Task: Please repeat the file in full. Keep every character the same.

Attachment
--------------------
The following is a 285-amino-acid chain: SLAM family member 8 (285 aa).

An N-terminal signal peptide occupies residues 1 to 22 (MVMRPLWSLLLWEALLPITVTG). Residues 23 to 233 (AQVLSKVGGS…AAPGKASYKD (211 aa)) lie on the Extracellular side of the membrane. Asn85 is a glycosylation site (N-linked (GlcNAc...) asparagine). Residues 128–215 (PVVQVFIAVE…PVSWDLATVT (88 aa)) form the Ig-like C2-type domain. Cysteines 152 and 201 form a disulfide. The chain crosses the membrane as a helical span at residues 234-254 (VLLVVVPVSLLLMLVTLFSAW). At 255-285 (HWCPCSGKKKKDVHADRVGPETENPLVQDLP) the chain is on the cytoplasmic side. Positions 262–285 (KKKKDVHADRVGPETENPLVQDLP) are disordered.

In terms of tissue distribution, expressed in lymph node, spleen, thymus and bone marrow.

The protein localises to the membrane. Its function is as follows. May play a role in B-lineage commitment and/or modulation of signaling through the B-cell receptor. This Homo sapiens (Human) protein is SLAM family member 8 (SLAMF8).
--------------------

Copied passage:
The following is a 285-amino-acid chain: SLAM family member 8 (285 aa).

An N-terminal signal peptide occupies residues 1 to 22 (MVMRPLWSLLLWEALLPITVTG). Residues 23 to 233 (AQVLSKVGGS…AAPGKASYKD (211 aa)) lie on the Extracellular side of the membrane. Asn85 is a glycosylation site (N-linked (GlcNAc...) asparagine). Residues 128–215 (PVVQVFIAVE…PVSWDLATVT (88 aa)) form the Ig-like C2-type domain. Cysteines 152 and 201 form a disulfide. The chain crosses the membrane as a helical span at residues 234-254 (VLLVVVPVSLLLMLVTLFSAW). At 255-285 (HWCPCSGKKKKDVHADRVGPETENPLVQDLP) the chain is on the cytoplasmic side. Positions 262–285 (KKKKDVHADRVGPETENPLVQDLP) are disordered.

In terms of tissue distribution, expressed in lymph node, spleen, thymus and bone marrow.

The protein localises to the membrane. Its function is as follows. May play a role in B-lineage commitment and/or modulation of signaling through the B-cell receptor. This Homo sapiens (Human) protein is SLAM family member 8 (SLAMF8).